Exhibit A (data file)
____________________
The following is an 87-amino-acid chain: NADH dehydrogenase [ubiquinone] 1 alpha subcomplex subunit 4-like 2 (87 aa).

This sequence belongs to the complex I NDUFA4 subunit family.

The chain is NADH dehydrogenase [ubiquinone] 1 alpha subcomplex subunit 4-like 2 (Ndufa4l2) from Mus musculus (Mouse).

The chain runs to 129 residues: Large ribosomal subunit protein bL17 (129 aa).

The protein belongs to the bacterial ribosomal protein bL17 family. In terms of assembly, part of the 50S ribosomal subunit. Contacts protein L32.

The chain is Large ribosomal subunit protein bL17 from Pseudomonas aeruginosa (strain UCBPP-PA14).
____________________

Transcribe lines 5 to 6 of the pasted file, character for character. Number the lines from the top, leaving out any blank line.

The protein belongs to the bacterial ribosomal protein bL17 family. In terms of assembly, part of the 50S ribosomal subunit. Contacts protein L32.

The chain is Large ribosomal subunit protein bL17 from Pseudomonas aeruginosa (strain UCBPP-PA14).